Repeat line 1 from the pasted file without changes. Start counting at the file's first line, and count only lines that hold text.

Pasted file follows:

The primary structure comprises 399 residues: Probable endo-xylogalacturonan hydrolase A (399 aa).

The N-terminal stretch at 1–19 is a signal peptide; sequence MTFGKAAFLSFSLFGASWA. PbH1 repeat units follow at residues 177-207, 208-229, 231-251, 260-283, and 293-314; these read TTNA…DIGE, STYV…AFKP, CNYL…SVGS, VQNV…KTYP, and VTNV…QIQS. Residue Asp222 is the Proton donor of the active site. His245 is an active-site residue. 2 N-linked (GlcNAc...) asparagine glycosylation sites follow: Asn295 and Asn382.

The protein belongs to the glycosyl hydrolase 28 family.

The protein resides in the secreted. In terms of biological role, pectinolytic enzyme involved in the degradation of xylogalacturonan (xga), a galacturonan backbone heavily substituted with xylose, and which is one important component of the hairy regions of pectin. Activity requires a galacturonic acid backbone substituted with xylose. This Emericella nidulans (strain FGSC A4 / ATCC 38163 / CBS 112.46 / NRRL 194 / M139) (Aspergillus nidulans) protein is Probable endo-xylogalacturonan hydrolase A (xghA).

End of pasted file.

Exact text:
The primary structure comprises 399 residues: Probable endo-xylogalacturonan hydrolase A (399 aa).